200 dogs rescued from South Korean meat farm

Dog meat is becoming increasingly unpopular with younger generations


Two-hundred dogs rescued from South Korea are now one step closer to finding new homes.

Humane Society International rescued the dogs from a meat farm.

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The owner reached out to the rescue organization for help in shutting down the farm.

Beyond rescuing the animals, HSI works with farmers to help them transition to a different livelihood, such as blueberry farming.

Most people in South Korea don't eat dog meat regularly, and according to HSI, it's becoming increasingly unpopular with younger generations.

Of the 200 rescued dogs, 176 are coming to the US, nine to the UK and 15 to Canada.

Animal shelters in six states and Washington DC, will take in the rescued pups to help them get adopted.
The director of animal protection and crisis response for HSI who assisted in this rescue said: "These rescued dogs will soon experience the compassion and care of humans that is not afforded to them at these farms.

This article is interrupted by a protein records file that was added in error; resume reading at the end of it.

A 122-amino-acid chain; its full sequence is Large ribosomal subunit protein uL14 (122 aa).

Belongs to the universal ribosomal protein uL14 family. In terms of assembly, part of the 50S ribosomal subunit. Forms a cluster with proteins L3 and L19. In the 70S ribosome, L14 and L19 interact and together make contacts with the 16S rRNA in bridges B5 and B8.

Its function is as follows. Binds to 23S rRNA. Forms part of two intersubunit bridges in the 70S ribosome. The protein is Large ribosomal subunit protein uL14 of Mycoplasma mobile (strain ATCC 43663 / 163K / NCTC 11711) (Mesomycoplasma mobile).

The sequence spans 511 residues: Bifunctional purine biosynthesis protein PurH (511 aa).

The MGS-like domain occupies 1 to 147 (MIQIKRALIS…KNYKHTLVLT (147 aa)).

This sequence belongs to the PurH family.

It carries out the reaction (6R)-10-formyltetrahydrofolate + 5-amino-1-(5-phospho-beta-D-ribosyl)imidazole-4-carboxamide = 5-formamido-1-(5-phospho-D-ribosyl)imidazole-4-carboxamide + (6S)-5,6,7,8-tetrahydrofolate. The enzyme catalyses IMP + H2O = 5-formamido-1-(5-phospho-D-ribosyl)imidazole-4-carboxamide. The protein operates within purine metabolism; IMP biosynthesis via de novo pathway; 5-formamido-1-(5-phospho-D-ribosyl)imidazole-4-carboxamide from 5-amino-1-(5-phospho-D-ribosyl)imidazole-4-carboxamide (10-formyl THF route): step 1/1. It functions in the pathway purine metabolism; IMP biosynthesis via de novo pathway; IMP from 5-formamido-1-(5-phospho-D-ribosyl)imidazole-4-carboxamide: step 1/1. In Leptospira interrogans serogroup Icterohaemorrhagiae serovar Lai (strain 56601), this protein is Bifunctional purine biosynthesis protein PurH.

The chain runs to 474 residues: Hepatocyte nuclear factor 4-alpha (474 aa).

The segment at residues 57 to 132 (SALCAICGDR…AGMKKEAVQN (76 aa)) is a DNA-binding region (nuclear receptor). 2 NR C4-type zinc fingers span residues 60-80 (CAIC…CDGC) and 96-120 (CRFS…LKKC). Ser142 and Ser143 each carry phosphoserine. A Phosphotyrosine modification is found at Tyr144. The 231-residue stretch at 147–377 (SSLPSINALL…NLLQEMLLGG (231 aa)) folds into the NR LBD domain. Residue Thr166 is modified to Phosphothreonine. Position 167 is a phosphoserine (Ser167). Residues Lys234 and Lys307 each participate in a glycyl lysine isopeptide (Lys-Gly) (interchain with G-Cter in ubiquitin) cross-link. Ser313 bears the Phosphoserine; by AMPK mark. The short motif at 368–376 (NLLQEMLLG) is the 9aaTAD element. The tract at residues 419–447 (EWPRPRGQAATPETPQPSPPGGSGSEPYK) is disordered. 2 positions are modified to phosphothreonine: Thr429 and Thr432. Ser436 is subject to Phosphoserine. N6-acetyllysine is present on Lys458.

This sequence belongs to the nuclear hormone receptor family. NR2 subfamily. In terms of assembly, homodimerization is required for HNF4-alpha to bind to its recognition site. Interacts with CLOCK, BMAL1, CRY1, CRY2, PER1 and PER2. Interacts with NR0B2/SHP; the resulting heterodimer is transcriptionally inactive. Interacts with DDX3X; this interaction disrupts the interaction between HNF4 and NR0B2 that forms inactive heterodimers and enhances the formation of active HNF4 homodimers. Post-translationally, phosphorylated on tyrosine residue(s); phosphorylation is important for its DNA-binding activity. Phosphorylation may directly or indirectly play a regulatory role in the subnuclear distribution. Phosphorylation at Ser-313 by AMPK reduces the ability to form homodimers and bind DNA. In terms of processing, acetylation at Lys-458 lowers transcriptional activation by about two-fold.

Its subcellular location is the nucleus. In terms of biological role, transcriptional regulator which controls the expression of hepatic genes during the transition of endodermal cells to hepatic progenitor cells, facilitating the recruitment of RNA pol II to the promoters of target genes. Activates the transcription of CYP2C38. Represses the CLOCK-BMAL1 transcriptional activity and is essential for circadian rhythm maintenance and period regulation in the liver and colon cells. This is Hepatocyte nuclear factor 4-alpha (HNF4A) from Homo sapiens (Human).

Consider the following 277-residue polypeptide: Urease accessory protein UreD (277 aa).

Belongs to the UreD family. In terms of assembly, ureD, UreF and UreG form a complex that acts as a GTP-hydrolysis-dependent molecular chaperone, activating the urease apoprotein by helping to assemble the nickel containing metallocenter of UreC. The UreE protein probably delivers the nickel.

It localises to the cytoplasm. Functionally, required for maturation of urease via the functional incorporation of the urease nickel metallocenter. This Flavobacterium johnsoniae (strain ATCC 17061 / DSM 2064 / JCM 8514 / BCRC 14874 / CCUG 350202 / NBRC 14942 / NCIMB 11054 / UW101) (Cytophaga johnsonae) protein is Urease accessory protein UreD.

"They will serve as ambassadors for the millions of others still suffering on dog meat farms in South Korea."

In the past two years, HSI has helped rescue 770 dogs from meat farms in South Korea alone.

This rescue operation is part of a larger mission to end the dog meat trade in Asian nations, including China, Vietnam and Indonesia.

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